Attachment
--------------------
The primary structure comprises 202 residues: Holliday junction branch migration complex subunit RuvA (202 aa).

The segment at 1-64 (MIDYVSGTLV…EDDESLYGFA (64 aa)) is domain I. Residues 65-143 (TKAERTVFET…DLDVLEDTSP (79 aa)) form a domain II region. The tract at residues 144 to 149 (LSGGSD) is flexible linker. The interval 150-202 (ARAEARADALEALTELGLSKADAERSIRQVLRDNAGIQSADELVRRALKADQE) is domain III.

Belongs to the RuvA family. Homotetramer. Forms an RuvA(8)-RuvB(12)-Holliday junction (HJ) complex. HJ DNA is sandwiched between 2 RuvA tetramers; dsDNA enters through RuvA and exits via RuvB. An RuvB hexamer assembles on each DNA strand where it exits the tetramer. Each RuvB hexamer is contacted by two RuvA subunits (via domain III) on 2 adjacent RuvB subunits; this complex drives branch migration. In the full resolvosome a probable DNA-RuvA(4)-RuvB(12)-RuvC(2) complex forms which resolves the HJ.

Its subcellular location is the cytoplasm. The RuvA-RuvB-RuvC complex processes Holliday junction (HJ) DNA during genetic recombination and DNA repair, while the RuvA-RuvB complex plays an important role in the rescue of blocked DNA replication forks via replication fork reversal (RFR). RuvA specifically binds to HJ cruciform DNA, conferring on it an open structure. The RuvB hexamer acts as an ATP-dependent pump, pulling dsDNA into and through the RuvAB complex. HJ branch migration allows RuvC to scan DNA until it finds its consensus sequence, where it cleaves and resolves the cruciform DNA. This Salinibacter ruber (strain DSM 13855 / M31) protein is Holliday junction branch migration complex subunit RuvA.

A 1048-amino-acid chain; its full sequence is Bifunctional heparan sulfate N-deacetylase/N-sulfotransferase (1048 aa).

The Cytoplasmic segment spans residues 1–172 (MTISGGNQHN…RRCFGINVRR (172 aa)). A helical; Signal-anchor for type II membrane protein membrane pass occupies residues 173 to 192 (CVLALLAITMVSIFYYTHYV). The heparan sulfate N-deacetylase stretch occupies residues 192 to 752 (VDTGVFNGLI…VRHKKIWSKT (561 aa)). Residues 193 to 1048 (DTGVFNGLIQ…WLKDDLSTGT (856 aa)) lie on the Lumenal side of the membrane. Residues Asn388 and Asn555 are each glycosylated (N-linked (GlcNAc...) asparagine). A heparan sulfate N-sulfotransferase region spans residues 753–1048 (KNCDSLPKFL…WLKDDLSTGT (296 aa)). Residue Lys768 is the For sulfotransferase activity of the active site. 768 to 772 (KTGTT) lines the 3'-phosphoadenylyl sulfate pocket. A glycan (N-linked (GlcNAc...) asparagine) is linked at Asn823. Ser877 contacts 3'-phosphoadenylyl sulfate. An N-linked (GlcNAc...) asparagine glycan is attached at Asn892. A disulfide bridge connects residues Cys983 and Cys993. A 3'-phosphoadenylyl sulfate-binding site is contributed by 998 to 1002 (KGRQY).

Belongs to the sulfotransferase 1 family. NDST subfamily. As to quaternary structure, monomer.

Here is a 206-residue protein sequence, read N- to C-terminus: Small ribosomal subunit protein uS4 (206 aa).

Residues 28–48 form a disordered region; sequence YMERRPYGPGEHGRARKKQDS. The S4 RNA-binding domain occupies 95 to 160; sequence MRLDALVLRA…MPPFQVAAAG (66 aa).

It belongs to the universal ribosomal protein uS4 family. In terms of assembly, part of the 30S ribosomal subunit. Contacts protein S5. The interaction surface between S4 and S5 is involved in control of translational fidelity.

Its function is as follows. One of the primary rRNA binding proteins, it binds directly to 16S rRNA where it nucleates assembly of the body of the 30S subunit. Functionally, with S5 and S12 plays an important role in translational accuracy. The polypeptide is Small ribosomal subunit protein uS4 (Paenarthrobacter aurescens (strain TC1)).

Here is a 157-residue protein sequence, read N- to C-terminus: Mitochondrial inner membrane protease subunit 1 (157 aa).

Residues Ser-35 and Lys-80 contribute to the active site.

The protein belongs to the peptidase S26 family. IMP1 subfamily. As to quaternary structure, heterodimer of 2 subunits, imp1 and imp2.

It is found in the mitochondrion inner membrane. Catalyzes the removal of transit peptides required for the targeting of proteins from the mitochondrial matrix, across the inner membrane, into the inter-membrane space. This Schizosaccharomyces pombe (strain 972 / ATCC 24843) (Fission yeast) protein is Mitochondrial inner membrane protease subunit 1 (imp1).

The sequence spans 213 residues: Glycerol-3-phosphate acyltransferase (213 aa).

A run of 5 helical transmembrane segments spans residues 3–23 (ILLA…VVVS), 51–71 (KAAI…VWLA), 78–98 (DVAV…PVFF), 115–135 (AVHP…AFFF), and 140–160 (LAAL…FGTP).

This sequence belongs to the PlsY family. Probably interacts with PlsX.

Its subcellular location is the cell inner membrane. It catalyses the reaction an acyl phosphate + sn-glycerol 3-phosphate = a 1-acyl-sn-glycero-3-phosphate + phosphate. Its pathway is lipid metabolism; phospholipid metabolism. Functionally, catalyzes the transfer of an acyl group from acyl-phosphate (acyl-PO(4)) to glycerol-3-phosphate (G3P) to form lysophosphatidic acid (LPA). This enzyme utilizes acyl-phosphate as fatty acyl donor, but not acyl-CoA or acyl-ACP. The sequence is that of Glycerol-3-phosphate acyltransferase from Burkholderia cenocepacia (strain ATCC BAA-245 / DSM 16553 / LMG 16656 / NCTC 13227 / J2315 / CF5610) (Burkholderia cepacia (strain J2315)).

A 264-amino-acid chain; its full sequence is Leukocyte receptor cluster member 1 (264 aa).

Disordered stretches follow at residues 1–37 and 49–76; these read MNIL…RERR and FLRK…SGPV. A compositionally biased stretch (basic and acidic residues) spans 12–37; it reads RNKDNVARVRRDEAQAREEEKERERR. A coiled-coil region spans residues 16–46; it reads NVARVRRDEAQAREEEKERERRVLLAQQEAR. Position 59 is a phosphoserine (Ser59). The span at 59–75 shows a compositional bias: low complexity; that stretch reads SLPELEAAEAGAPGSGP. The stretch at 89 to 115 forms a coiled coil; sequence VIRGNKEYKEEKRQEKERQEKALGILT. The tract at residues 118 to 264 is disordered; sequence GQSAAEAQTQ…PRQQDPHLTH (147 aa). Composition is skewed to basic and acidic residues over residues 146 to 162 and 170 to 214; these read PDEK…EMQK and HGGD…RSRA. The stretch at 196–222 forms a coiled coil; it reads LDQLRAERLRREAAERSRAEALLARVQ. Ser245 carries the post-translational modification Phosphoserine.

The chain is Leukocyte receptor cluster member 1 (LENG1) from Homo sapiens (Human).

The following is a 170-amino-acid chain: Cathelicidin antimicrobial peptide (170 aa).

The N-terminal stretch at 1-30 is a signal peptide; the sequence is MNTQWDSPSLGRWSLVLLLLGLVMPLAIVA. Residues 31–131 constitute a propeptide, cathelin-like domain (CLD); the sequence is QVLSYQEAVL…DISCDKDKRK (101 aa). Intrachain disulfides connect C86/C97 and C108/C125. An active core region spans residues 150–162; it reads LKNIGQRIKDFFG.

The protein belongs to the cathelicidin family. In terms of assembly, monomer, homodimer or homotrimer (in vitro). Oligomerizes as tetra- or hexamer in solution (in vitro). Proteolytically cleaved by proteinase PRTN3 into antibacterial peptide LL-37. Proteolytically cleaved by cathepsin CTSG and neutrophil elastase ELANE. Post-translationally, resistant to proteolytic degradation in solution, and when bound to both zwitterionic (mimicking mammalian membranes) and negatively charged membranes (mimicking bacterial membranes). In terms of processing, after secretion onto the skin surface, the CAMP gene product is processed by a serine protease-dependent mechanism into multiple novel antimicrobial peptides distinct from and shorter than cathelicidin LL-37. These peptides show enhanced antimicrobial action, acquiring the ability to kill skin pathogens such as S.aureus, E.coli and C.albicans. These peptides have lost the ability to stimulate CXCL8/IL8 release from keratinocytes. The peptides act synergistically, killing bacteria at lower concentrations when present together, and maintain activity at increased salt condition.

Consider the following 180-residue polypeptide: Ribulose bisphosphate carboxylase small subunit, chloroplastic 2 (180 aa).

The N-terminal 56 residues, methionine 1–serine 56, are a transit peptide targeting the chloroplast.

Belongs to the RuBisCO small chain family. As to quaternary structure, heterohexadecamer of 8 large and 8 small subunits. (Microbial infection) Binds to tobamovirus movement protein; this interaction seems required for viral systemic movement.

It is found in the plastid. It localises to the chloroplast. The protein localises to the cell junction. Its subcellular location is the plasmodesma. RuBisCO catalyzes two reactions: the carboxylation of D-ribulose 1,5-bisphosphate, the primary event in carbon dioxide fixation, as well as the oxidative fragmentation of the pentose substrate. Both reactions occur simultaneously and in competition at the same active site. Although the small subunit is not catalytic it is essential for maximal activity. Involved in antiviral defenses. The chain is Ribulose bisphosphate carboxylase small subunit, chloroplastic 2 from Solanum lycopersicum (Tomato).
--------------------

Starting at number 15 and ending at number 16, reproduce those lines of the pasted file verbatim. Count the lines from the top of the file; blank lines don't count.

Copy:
It is found in the mitochondrion inner membrane. Catalyzes the removal of transit peptides required for the targeting of proteins from the mitochondrial matrix, across the inner membrane, into the inter-membrane space. This Schizosaccharomyces pombe (strain 972 / ATCC 24843) (Fission yeast) protein is Mitochondrial inner membrane protease subunit 1 (imp1).

The sequence spans 213 residues: Glycerol-3-phosphate acyltransferase (213 aa).